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South Australia: Democrats Leader wants federal Leader to resign after alcohol-related incident.

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Wednesday 10 December 2003

South Australia: Democrats Leader wants federal Leader to resign after alcohol-related incident


MARK COLVIN: But first, the Democrats Leader And rew Bartlett has so far withstood the growing calls for his resignation, but he may find the latest more difficult to let pass.  


The South Australian Democrats, the heartland branch of the party, want him to quit immediately and if he doesn't, they've called for the party room to spill the leader's position.  


Senator Bartlett is making no comment about this latest call for him to resign and a spokeswoman for Acting Leader Lyn Allison would only say that she is aware of the South Australians' opinions. 


But that state's Democrats are in tune with one of their federal representatives. 


Former leader Natasha Stott Despoja has also told Andrew Bartlett that he should resign. 


Emma Griffiths reports.  


EMMA GRIFFITHS: Natasha Stott Despoja doesn't want the leader's job again, but she's certain Andrew Bartlett shouldn't keep it after his confrontation last week with a Liberal senator in the chamber.  


Senator Bartlett verbally abused Jeannie Ferris and grabbed her by the arm, an action he's repeatedly apologised for.  


The stood-aside Democrats Leader hasn't commented on whether the incident was fuelled by a few Christmas drinks at a Liberal Party function earlier in the night, but he has vowed to get help for a health problem.  


Senator Stott Despoja, his colleague and friend, has told him he should quit in recognition that the behaviour is just not acceptable.  


The South Australian Democrats agree.  


Leader Sandra Kanck.  


SANDRA KANCK: This is really a turning point for the Democrats and there must be strong action. 


The decision that was made on Saturday for Andrew to stand aside was a good first step, but he has to take the next step which is stand down so that the party can put a new leader in place.  


EMMA GRIFFITHS: Sandra Kanck has emailed her thoughts on the matter to the Democrats Federal Executive and she's spoken to Andrew Bartlett over the phone. She says he's seriously looking at the questions.  


The South Australian Democrats Leader has gone public with her thoughts in an interview with the ABC's South Australian Political Correspondent Simon Royal. 


SANDRA KANCK: I accept that he is being honest with me and he is seriously looking at it. I can't put any more interpretation on it than that. But I think we have to go further that just looking at it.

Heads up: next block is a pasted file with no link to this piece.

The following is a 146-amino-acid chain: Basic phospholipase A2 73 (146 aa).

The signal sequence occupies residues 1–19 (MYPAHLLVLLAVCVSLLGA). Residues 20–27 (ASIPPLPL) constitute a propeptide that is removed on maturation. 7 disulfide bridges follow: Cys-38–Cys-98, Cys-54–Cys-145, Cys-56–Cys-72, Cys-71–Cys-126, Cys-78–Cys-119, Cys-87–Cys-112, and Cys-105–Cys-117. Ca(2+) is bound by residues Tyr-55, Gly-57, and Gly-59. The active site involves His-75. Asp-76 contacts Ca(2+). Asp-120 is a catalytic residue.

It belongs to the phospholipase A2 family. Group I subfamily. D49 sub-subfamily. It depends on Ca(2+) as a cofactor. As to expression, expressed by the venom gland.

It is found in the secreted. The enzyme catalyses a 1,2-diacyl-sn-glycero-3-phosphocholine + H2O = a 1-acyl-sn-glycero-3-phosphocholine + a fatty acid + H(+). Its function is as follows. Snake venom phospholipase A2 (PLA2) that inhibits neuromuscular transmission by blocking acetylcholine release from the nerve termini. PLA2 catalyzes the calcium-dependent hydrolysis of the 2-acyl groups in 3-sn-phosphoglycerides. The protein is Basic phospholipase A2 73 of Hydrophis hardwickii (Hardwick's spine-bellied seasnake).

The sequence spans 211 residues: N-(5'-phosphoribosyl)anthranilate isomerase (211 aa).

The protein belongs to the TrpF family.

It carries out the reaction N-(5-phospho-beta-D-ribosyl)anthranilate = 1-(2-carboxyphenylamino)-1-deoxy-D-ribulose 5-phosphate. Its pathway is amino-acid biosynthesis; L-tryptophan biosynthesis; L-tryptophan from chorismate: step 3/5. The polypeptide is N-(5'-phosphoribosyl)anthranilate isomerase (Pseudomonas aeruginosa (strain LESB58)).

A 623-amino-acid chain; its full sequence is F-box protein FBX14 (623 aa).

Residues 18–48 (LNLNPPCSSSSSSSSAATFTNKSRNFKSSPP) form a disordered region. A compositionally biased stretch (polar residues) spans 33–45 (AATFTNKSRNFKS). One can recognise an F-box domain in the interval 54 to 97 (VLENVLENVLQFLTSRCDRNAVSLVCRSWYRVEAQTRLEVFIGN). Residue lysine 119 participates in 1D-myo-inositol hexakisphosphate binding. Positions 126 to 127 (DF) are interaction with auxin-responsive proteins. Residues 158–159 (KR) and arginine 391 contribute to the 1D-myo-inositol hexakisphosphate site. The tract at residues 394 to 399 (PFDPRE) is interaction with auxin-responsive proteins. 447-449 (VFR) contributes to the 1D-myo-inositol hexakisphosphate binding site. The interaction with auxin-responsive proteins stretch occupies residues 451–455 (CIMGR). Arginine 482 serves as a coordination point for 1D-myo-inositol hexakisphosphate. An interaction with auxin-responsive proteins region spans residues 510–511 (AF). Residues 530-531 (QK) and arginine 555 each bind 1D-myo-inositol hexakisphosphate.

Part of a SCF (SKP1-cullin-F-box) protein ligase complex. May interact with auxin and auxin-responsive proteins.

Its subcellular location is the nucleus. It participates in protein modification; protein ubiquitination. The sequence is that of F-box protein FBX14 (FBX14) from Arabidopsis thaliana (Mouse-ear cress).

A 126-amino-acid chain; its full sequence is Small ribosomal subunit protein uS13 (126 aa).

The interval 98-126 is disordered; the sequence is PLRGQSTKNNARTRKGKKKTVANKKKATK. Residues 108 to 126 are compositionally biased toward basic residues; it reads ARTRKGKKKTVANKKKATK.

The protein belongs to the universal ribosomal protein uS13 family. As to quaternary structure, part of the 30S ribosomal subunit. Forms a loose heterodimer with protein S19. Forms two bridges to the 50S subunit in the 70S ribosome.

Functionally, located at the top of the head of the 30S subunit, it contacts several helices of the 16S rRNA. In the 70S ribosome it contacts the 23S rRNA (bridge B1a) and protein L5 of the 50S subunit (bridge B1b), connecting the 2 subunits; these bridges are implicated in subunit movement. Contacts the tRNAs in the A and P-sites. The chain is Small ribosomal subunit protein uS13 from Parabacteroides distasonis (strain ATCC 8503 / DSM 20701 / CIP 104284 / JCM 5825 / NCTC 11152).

If we do not take the action here it looks as if the Democrats are condoning violence using drunkenness as an excuse, and that is simply not on.  


SIMON ROYAL: Where do you think your party sits at the moment with the electorate? 


SANDRA KANCK: Well, feedback that I've had from the general public is incredibly negative. People have attacked me and pointed at me and said 'what are you doing?' as if I have somehow been responsible for it. 


So every one of us as Democrats is being held responsible for some foolhardy actions of Andrew Bartlett and it is going to have negative consequences if something is not done.  


EMMA GRIFFITHS: For a party currently polling only one per cent of the vote, those negative consequences could spell a wipe-out.  


But Sandra Kanck also believes it would be morally and ethically unacceptable for Senator Bartlett to stay in the job..  


So far Andrew Bartlett is still on leave, not commenting on any developments or opinions within the party.  


A spokeswoman for the Acting Leader Lyn Allison says she is aware of the statements from the South Australian party.  


Leader Sandra Kanck says there's no time to waste.  


SANDRA KANCK: I don't have any power to say to him you must do this in a particular timeframe.  


SIMON ROYAL: You'd have an idea I guess. 


SANDRA KANCK: Well, I would certainly like this to happen by tomorrow.  


SIMON ROYAL: Who would you like see replace him? 


SANDRA KANCK: I will accept anyone that the party puts up.  


EMMA GRIFFITHS: The problem for the partyroom is they don't want to go through another bruising leadership ballot. They have to agree on one candidate, another challenge for the party which resolved the last leadership crisis with a compromise leader, and that was Andrew Bartlett.  


MARK COLVIN: Emma Griffiths.